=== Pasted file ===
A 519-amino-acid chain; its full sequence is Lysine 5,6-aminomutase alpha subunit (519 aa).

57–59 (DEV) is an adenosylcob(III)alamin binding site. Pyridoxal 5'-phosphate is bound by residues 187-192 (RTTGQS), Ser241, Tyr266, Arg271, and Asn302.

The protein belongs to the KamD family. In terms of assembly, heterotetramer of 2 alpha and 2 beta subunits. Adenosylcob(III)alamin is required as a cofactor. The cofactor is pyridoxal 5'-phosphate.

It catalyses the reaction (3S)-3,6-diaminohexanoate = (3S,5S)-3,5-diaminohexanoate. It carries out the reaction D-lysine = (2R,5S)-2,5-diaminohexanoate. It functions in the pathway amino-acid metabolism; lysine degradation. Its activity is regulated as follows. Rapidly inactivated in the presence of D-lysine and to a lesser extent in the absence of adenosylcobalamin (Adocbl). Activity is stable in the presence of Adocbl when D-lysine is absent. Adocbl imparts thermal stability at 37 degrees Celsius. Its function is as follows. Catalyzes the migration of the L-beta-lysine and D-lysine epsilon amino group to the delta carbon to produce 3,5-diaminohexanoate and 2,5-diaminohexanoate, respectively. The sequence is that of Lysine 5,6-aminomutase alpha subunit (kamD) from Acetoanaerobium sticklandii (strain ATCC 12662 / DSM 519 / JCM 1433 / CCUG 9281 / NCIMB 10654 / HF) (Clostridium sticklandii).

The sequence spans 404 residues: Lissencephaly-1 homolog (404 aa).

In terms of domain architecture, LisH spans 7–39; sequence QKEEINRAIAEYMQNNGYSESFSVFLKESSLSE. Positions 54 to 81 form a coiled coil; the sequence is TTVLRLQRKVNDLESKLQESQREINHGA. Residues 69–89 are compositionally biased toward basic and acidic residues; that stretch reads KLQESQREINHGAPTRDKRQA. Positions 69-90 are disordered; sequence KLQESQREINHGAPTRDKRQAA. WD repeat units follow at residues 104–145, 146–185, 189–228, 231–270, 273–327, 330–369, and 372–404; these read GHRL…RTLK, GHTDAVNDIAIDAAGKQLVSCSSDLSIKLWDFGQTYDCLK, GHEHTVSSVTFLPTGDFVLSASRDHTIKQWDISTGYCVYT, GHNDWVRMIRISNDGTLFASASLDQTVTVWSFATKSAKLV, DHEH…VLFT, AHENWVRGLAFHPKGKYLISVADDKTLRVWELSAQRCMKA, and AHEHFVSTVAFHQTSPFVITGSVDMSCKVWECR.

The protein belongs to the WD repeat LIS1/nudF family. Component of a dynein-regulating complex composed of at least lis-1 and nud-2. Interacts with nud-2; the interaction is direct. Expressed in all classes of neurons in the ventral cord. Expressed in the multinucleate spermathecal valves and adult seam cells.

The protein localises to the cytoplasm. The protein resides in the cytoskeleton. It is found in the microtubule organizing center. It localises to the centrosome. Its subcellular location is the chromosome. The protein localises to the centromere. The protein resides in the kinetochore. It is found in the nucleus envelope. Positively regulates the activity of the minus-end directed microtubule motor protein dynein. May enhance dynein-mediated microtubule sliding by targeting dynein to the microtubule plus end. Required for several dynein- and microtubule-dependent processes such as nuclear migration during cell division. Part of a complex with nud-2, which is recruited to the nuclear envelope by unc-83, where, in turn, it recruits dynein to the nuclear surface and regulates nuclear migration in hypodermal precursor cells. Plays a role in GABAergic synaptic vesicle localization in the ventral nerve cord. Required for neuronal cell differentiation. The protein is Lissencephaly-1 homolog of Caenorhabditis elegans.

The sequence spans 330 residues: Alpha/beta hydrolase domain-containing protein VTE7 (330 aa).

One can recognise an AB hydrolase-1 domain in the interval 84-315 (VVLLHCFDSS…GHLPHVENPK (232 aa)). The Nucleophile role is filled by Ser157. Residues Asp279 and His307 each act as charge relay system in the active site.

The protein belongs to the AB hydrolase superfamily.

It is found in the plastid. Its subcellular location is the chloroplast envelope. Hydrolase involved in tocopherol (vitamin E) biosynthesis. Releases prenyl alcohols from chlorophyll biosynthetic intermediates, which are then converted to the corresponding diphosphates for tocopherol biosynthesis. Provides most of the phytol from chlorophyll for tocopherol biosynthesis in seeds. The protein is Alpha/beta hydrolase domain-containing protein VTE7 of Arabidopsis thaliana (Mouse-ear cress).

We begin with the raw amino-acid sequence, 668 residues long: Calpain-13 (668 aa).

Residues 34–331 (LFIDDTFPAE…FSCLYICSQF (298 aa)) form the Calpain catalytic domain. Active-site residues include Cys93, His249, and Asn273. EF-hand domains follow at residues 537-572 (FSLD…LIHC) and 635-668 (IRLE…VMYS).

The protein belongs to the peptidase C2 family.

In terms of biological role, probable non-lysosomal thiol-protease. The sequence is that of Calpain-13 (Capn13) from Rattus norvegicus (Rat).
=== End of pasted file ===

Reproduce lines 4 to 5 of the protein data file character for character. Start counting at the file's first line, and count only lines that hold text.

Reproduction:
It catalyses the reaction (3S)-3,6-diaminohexanoate = (3S,5S)-3,5-diaminohexanoate. It carries out the reaction D-lysine = (2R,5S)-2,5-diaminohexanoate. It functions in the pathway amino-acid metabolism; lysine degradation. Its activity is regulated as follows. Rapidly inactivated in the presence of D-lysine and to a lesser extent in the absence of adenosylcobalamin (Adocbl). Activity is stable in the presence of Adocbl when D-lysine is absent. Adocbl imparts thermal stability at 37 degrees Celsius. Its function is as follows. Catalyzes the migration of the L-beta-lysine and D-lysine epsilon amino group to the delta carbon to produce 3,5-diaminohexanoate and 2,5-diaminohexanoate, respectively. The sequence is that of Lysine 5,6-aminomutase alpha subunit (kamD) from Acetoanaerobium sticklandii (strain ATCC 12662 / DSM 519 / JCM 1433 / CCUG 9281 / NCIMB 10654 / HF) (Clostridium sticklandii).

The sequence spans 404 residues: Lissencephaly-1 homolog (404 aa).